David and I both read Garth Stein’s beautiful novel in 2008 which spent three and a half years on The New York Times best seller list. Narrated by Enzo, a regal golden retriever, “The Art of Racing in the Rain” has now, finally, been made into a feature film with better-than-expected results.


Directed by Simon Curtis, MY WEEK WITH MARILYN (2011), WOMAN IN GOLD (2015), with a screenplay by Mark Bomback, THE ART OF RACING IN THE RAIN stars Milo Ventimiglia as Denny Swift, a race car driver who, on a lark, brings home a golden retriever puppy and names him Enzo after Enzo Ferrari, the founder of the Italian car company.


Voiced by Kevin Costner, Enzo quickly bonds with Denny, realizing he was meant to be his dog, and they become inseparable --- until Denny meets Eve (Amanda Seyfried). Though Denny is immediately smitten, Enzo has his reservations. But all that falls away after Denny and Eve are married and their daughter Zoe enters the world.


This loving family endures a great deal of joy and heartbreak, all of which is told through the eyes of this philosophical canine. Early on in his life, Enzo, who loves to watch TV with Denny, especially car racing, sees a documentary about dogs in Mongolia. A Mongolian legend states if a dog gets “prepared” in this life, when he dies, he will be reincarnated as a human. And this truth-seeking pup is all over that. He is determined to learn as much as he can from Denny, so he can return a man.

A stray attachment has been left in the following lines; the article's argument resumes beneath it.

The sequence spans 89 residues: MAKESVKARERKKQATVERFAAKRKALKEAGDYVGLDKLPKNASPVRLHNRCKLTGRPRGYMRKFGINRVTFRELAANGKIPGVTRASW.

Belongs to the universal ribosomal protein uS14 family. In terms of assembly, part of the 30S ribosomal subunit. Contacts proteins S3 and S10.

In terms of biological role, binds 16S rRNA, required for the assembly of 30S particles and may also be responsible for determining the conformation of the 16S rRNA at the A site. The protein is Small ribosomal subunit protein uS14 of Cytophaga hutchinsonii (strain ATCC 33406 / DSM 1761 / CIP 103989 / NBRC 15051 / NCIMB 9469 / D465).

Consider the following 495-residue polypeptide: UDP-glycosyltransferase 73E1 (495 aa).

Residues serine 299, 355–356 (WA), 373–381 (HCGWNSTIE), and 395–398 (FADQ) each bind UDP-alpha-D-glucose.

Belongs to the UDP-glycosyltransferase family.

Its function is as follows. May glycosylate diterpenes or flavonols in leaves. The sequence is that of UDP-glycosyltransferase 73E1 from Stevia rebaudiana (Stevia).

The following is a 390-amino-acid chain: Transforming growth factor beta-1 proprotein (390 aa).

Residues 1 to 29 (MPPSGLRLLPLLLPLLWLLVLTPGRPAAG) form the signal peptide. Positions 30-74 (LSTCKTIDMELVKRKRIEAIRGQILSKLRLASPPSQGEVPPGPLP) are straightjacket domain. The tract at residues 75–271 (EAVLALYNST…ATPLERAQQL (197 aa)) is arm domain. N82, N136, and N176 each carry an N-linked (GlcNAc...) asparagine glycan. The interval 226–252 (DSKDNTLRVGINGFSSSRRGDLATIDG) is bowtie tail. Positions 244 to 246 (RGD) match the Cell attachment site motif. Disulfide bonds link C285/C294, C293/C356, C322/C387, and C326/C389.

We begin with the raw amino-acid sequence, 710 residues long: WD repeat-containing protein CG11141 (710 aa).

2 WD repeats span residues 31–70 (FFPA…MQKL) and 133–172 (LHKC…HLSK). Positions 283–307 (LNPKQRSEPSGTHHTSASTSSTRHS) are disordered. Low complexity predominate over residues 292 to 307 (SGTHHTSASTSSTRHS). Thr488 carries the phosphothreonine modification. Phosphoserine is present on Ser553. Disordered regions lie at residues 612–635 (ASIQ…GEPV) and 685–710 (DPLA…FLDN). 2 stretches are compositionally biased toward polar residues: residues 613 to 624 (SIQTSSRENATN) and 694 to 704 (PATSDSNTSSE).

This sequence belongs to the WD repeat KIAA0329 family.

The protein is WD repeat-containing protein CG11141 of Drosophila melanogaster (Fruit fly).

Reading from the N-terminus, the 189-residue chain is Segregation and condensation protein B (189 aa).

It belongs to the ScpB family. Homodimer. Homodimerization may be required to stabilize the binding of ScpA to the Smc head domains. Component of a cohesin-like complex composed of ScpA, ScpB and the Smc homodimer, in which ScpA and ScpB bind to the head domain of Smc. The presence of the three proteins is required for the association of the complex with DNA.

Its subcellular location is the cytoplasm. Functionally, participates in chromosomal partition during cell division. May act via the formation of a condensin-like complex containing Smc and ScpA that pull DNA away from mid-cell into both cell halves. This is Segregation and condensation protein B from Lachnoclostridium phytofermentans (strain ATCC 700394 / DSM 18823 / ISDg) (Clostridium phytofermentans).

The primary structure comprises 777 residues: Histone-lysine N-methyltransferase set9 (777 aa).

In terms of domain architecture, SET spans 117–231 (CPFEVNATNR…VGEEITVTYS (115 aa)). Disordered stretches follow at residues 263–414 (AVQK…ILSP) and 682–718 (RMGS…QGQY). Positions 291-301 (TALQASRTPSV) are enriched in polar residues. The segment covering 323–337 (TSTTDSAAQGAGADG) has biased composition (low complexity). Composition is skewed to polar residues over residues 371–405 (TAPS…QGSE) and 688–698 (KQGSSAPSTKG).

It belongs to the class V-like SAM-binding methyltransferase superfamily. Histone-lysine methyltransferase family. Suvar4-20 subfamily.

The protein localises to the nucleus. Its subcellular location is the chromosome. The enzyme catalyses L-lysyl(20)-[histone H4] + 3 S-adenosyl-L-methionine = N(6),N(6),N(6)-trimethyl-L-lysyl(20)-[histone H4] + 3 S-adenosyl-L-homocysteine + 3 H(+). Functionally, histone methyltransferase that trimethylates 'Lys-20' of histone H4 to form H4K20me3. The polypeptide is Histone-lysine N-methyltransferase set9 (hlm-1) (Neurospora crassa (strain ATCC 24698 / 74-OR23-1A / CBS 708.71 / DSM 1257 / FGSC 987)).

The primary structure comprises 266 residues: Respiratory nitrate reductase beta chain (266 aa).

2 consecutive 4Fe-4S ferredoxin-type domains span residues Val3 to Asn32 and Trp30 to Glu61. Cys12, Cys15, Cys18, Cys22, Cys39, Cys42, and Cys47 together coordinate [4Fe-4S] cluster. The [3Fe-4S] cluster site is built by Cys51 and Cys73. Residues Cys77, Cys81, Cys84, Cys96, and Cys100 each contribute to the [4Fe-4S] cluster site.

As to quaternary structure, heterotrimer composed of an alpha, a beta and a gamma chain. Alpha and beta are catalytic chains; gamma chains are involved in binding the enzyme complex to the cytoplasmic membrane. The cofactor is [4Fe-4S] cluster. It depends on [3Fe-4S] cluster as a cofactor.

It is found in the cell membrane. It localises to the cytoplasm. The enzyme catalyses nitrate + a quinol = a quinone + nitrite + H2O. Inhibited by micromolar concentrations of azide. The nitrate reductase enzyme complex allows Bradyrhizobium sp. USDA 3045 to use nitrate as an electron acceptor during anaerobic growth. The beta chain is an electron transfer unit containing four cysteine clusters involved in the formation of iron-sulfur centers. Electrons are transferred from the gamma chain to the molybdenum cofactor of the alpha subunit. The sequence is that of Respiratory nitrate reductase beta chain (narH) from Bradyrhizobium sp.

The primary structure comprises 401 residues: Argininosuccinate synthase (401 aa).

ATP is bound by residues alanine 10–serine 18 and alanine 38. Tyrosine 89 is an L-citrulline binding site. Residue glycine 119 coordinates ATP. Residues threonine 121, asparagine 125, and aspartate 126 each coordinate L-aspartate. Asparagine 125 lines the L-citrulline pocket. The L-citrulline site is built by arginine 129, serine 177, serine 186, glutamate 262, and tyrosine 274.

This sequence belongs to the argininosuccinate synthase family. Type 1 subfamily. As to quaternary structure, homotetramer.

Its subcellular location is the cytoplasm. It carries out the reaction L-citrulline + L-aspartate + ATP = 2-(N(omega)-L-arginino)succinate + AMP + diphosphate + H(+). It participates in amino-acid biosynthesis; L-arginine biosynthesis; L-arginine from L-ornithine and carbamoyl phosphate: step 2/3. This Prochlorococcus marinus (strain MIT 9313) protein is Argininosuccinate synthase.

Ventimiglia is a great choice to play Denny. He has that certain swagger and he looks like an international race car driver, particularly with that unbelievable head of hair. He does a remarkable job relating to Enzo --- they obviously developed a meaningful bond. And his chemistry with Seyfried is exceptional --- we believe they are a couple deeply in love. Eve is a difficult role, but Seyfried handles the emotions with great depth and honesty.


But let’s face it, the stars of THE ART OF RACING IN THE RAIN are the two goldens who play Enzo. First there is two-year-old Parker, who is the younger Enzo, and eight-year-old Butler, playing him as an older dog. These two are the consummate professionals, especially Parker. Both were rescue dogs, trained by Teresa Ann Miller, who found each of them in shelters. Not only are they both gorgeous representatives of their breed, but they were adored by everyone involved in making THE ART OF RACING IN THE RAIN.


The other little star of the movie is Ryan Kiera Armstrong, who plays seven and nine-year-old Zoe, Denny and Eve’s daughter. She’s absolutely adorable --- and quite talented. And she does really well with the pups. She and Enzo have some rather precious scenes together.


The title of Stein’s book --- and the film --- refers to Denny’s philosophy about car racing in the rain. Many drivers fear the wet roads, whereas Denny has taught himself the invaluable techniques necessary for navigating the rain-soaked pavement.